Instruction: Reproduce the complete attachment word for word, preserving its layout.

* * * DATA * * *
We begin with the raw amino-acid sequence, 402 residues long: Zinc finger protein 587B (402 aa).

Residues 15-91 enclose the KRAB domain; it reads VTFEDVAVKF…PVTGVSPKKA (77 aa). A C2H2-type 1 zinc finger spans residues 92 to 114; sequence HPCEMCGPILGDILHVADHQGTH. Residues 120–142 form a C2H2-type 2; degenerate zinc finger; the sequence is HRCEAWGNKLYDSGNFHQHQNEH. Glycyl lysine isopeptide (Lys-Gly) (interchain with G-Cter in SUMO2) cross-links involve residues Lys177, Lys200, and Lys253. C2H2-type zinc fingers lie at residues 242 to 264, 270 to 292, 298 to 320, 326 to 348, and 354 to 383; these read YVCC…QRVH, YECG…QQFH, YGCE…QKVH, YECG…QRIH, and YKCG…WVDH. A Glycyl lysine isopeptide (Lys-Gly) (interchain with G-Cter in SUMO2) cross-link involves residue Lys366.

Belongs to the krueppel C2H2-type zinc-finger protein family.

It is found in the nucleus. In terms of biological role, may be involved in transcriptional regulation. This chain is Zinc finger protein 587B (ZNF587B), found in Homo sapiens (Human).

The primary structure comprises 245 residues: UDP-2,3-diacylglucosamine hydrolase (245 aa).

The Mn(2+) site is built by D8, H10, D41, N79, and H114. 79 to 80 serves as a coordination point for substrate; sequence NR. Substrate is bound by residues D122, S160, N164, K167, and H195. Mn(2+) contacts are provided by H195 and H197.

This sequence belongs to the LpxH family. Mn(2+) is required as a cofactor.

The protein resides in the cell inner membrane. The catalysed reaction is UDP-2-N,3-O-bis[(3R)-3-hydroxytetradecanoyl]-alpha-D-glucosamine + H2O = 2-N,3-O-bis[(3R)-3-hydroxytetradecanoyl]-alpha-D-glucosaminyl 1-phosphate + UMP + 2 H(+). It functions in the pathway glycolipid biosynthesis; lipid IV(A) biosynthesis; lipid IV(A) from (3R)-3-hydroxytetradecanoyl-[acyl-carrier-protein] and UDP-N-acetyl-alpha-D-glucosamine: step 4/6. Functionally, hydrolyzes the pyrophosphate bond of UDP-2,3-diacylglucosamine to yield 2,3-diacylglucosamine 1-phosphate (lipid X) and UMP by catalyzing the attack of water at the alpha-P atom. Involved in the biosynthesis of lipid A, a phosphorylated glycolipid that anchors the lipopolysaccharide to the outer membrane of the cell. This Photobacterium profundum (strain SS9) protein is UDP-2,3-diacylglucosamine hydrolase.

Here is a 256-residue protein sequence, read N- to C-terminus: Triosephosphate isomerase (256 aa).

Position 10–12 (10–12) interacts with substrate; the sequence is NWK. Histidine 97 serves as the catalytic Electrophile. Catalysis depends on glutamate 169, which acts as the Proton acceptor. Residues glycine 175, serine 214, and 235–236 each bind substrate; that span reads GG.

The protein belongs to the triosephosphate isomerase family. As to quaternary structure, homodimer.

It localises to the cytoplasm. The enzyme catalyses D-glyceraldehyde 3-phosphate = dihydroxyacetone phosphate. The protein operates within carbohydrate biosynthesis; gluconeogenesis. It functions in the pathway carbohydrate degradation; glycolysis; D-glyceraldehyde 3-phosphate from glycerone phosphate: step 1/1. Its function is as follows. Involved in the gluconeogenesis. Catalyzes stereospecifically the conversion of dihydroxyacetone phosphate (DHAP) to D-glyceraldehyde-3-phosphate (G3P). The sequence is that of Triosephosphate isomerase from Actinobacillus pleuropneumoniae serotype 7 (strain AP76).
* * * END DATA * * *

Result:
We begin with the raw amino-acid sequence, 402 residues long: Zinc finger protein 587B (402 aa).

Residues 15-91 enclose the KRAB domain; it reads VTFEDVAVKF…PVTGVSPKKA (77 aa). A C2H2-type 1 zinc finger spans residues 92 to 114; sequence HPCEMCGPILGDILHVADHQGTH. Residues 120–142 form a C2H2-type 2; degenerate zinc finger; the sequence is HRCEAWGNKLYDSGNFHQHQNEH. Glycyl lysine isopeptide (Lys-Gly) (interchain with G-Cter in SUMO2) cross-links involve residues Lys177, Lys200, and Lys253. C2H2-type zinc fingers lie at residues 242 to 264, 270 to 292, 298 to 320, 326 to 348, and 354 to 383; these read YVCC…QRVH, YECG…QQFH, YGCE…QKVH, YECG…QRIH, and YKCG…WVDH. A Glycyl lysine isopeptide (Lys-Gly) (interchain with G-Cter in SUMO2) cross-link involves residue Lys366.

Belongs to the krueppel C2H2-type zinc-finger protein family.

It is found in the nucleus. In terms of biological role, may be involved in transcriptional regulation. This chain is Zinc finger protein 587B (ZNF587B), found in Homo sapiens (Human).

The primary structure comprises 245 residues: UDP-2,3-diacylglucosamine hydrolase (245 aa).

The Mn(2+) site is built by D8, H10, D41, N79, and H114. 79 to 80 serves as a coordination point for substrate; sequence NR. Substrate is bound by residues D122, S160, N164, K167, and H195. Mn(2+) contacts are provided by H195 and H197.

This sequence belongs to the LpxH family. Mn(2+) is required as a cofactor.

The protein resides in the cell inner membrane. The catalysed reaction is UDP-2-N,3-O-bis[(3R)-3-hydroxytetradecanoyl]-alpha-D-glucosamine + H2O = 2-N,3-O-bis[(3R)-3-hydroxytetradecanoyl]-alpha-D-glucosaminyl 1-phosphate + UMP + 2 H(+). It functions in the pathway glycolipid biosynthesis; lipid IV(A) biosynthesis; lipid IV(A) from (3R)-3-hydroxytetradecanoyl-[acyl-carrier-protein] and UDP-N-acetyl-alpha-D-glucosamine: step 4/6. Functionally, hydrolyzes the pyrophosphate bond of UDP-2,3-diacylglucosamine to yield 2,3-diacylglucosamine 1-phosphate (lipid X) and UMP by catalyzing the attack of water at the alpha-P atom. Involved in the biosynthesis of lipid A, a phosphorylated glycolipid that anchors the lipopolysaccharide to the outer membrane of the cell. This Photobacterium profundum (strain SS9) protein is UDP-2,3-diacylglucosamine hydrolase.

Here is a 256-residue protein sequence, read N- to C-terminus: Triosephosphate isomerase (256 aa).

Position 10–12 (10–12) interacts with substrate; the sequence is NWK. Histidine 97 serves as the catalytic Electrophile. Catalysis depends on glutamate 169, which acts as the Proton acceptor. Residues glycine 175, serine 214, and 235–236 each bind substrate; that span reads GG.

The protein belongs to the triosephosphate isomerase family. As to quaternary structure, homodimer.

It localises to the cytoplasm. The enzyme catalyses D-glyceraldehyde 3-phosphate = dihydroxyacetone phosphate. The protein operates within carbohydrate biosynthesis; gluconeogenesis. It functions in the pathway carbohydrate degradation; glycolysis; D-glyceraldehyde 3-phosphate from glycerone phosphate: step 1/1. Its function is as follows. Involved in the gluconeogenesis. Catalyzes stereospecifically the conversion of dihydroxyacetone phosphate (DHAP) to D-glyceraldehyde-3-phosphate (G3P). The sequence is that of Triosephosphate isomerase from Actinobacillus pleuropneumoniae serotype 7 (strain AP76).